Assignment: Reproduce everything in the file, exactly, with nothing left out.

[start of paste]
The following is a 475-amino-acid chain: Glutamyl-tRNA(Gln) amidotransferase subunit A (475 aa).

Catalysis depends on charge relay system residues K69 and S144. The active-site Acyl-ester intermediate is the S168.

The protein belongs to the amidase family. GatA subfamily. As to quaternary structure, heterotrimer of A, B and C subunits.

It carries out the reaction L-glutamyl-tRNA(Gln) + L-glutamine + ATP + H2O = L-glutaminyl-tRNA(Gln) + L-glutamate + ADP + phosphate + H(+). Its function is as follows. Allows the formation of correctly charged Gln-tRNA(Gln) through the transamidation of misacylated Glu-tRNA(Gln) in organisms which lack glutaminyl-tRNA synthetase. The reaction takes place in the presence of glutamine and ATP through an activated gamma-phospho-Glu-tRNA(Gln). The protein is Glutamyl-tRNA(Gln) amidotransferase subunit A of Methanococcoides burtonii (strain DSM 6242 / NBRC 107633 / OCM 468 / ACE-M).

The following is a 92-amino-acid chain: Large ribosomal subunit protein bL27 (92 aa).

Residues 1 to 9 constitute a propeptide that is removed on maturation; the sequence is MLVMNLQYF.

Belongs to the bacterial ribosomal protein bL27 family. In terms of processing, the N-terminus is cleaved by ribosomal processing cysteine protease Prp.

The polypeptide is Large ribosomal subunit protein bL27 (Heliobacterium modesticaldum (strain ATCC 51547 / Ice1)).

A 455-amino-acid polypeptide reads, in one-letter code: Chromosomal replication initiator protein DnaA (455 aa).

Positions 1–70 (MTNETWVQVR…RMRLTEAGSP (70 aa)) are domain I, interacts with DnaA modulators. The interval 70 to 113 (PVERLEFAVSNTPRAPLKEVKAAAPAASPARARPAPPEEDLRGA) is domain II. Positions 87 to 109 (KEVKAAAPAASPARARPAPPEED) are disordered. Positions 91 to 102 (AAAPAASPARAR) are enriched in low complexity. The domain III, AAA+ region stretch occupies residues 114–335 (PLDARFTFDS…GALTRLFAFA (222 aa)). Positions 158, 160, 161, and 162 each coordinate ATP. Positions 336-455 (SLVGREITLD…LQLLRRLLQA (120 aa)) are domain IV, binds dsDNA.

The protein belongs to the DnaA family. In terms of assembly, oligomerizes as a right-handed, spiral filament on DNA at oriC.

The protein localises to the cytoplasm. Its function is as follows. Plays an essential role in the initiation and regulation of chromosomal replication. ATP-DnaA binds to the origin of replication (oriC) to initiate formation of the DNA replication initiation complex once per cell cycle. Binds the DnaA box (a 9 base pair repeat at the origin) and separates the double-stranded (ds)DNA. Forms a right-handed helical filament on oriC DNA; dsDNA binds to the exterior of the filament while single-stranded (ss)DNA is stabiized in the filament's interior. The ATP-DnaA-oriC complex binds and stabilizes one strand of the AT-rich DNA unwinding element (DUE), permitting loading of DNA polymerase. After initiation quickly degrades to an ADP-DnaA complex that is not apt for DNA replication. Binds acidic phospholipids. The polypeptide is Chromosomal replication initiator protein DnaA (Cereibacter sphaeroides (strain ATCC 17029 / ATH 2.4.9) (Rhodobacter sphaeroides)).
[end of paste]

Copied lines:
The following is a 475-amino-acid chain: Glutamyl-tRNA(Gln) amidotransferase subunit A (475 aa).

Catalysis depends on charge relay system residues K69 and S144. The active-site Acyl-ester intermediate is the S168.

The protein belongs to the amidase family. GatA subfamily. As to quaternary structure, heterotrimer of A, B and C subunits.

It carries out the reaction L-glutamyl-tRNA(Gln) + L-glutamine + ATP + H2O = L-glutaminyl-tRNA(Gln) + L-glutamate + ADP + phosphate + H(+). Its function is as follows. Allows the formation of correctly charged Gln-tRNA(Gln) through the transamidation of misacylated Glu-tRNA(Gln) in organisms which lack glutaminyl-tRNA synthetase. The reaction takes place in the presence of glutamine and ATP through an activated gamma-phospho-Glu-tRNA(Gln). The protein is Glutamyl-tRNA(Gln) amidotransferase subunit A of Methanococcoides burtonii (strain DSM 6242 / NBRC 107633 / OCM 468 / ACE-M).

The following is a 92-amino-acid chain: Large ribosomal subunit protein bL27 (92 aa).

Residues 1 to 9 constitute a propeptide that is removed on maturation; the sequence is MLVMNLQYF.

Belongs to the bacterial ribosomal protein bL27 family. In terms of processing, the N-terminus is cleaved by ribosomal processing cysteine protease Prp.

The polypeptide is Large ribosomal subunit protein bL27 (Heliobacterium modesticaldum (strain ATCC 51547 / Ice1)).

A 455-amino-acid polypeptide reads, in one-letter code: Chromosomal replication initiator protein DnaA (455 aa).

Positions 1–70 (MTNETWVQVR…RMRLTEAGSP (70 aa)) are domain I, interacts with DnaA modulators. The interval 70 to 113 (PVERLEFAVSNTPRAPLKEVKAAAPAASPARARPAPPEEDLRGA) is domain II. Positions 87 to 109 (KEVKAAAPAASPARARPAPPEED) are disordered. Positions 91 to 102 (AAAPAASPARAR) are enriched in low complexity. The domain III, AAA+ region stretch occupies residues 114–335 (PLDARFTFDS…GALTRLFAFA (222 aa)). Positions 158, 160, 161, and 162 each coordinate ATP. Positions 336-455 (SLVGREITLD…LQLLRRLLQA (120 aa)) are domain IV, binds dsDNA.

The protein belongs to the DnaA family. In terms of assembly, oligomerizes as a right-handed, spiral filament on DNA at oriC.

The protein localises to the cytoplasm. Its function is as follows. Plays an essential role in the initiation and regulation of chromosomal replication. ATP-DnaA binds to the origin of replication (oriC) to initiate formation of the DNA replication initiation complex once per cell cycle. Binds the DnaA box (a 9 base pair repeat at the origin) and separates the double-stranded (ds)DNA. Forms a right-handed helical filament on oriC DNA; dsDNA binds to the exterior of the filament while single-stranded (ss)DNA is stabiized in the filament's interior. The ATP-DnaA-oriC complex binds and stabilizes one strand of the AT-rich DNA unwinding element (DUE), permitting loading of DNA polymerase. After initiation quickly degrades to an ADP-DnaA complex that is not apt for DNA replication. Binds acidic phospholipids. The polypeptide is Chromosomal replication initiator protein DnaA (Cereibacter sphaeroides (strain ATCC 17029 / ATH 2.4.9) (Rhodobacter sphaeroides)).